[FTAWTTT] 10 December: Corfitz Ulfeldt

Corfitz UIfeldt in his glory days.
Corfitz UIfeldt in his glory days.

Name: Corfitz Ulfeldt

Tagline: Starting out as the king’s valet, Ulfeldt was a rising star, but ended up as a hated man, exiled from two countries.

Claim to Fame: Ulfeldt is widely known as the greatest traitor Denmark has ever known.

Corfitz Ulfeldt (1606-1664) started off his life the same way as many other noblemen: serving at the court of King Christian IV. He soon gained the position as the king’s personal valet. This was a very coveted position, as it put Ulfeldt in charge of organising the king’s day, and gave him time alone with the king several times a day – a great opportunity for a charming young man to gain the king’s trust. Which is exactly what Ulfeldt did.

And he also managed to translate his position with the king into tangible benefits for himself. He was engaged to the king’s daughter (with his mistress, not with the queen), Leonora Christine, and in 1636, he was appointed as a member of the Council of State. In 1637 he was made Chamberlain of the Castle of Copenhagen, and in 1643 he added Steward of the Realm to his titles. This title also included the responsibility for collecting the Sound Dues, a major source of income for Denmark (and created by King Eric of Pomerania).

But his fortunes did not last. In 1648, the king died. His eldest son and heir designate, Christian, had died, leaving the king with one son, Frederick. Frederick was not confirmed as heir, though, so it took some time to appoint him as the next king, though no other candidate could be considered. In the meantime Ulfeldt ruled as Steward of the Realm.

Ulfeldt and the Council of state saw the situation as a great opportunity to gain power for themselves. In the end, the king had to sign a very strict compact with the Council, severely limiting what he could and could not do. Rumor say, though, that he remembered how his brother-in-law had worked against him.

Then later, in 1651, a conflict arose around Ulfeldt. The king accused him of embezzling a lot of money from the sound dues. Ulfeldt was forced to flee across the sound to Sweden.

There, he started agitating to get the Swedish king to invade Denmark. And when in 1657, the Swedish king decided to attack Denmark, Ulfeldt loaned him a significant sum of money (that was probably embezzled from Denmark in the first place). He also joined the army, and fought alongside the Swedish king against his former countrymen.

The war was a success for the Swedes. They invaded all of Denmark, apart from Copenhagen, and Denmark had to sign a humiliating peace treaty. After the war, Ulfeldt was appointed as the administrator of the conquered lands.

His favour in Stockholm soon ran out, though. Accusations were raised against him. Amongst others he was accused of having warned the Danes of an imminent attack on Copenhagen, allowing them to mount a successful defence. This kept Copenhagen in Danish hands.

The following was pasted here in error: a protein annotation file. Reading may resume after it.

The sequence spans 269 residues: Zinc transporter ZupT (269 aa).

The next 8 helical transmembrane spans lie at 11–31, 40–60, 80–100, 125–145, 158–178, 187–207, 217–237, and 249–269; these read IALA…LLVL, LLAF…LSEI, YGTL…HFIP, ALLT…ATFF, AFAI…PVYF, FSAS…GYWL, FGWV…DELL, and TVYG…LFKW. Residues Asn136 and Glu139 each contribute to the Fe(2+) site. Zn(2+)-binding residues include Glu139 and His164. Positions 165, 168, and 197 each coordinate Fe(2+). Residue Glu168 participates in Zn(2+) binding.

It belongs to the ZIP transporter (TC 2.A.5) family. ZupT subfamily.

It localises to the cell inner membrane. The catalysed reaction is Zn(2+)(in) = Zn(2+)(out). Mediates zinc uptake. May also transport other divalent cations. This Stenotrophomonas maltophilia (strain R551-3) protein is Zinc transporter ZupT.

Facing these charges, Ulfeldt fled back across the sound to Denmark. Where the king immediately arrested him for his old and new offences. He and his wife were sent to Hammershus on the island of Bornholm. They were released by the king, though, in return for reneging all their possessions.

And so Ulfeldt retired into obscurity like a sensible bloke, right? No, of course not! In 1662, he was visiting the Elector in Brandenburg, when he offered to raise a rebellion in Denmark in order to make the Elector king in Denmark. The elector told the king what Ulfeldt had said, though, and the couple were hunted once more.

Leonora Christine was captured after going to visit her family in England, but Ulfeldt himself was never caught. Instead, the king decided to execute him in absentia and in effigy: They executed a puppet filled with pig’s entrails that had been left a while to fester.

Ulfeldt himself died a few years later on board a boat on the Rhine. His house in Copenhagen was levelled, and instead, the king put up a Pillar of Shame for people to spit upon, and remember the greatest traitor Denmark had ever known.

The Pillar of Shame still sits in the National Museum. I don’t think people spit at it any more. Photo: Nationalmuseet, CC BY SA 3.0.

How would I use him: Ulfeldt is a perfect example of an ambitious courtier. He plays the game of politics, and he wins some and he loses some. This obviously makes him perfect for any kind of intrigue story, in which different people have different agendas they want to fulfil.

He is also an example of how to spin a national story: by spitting upon the Pillar of Shame, you remind yourself and people around you that Ulfeldt is someone you should have.

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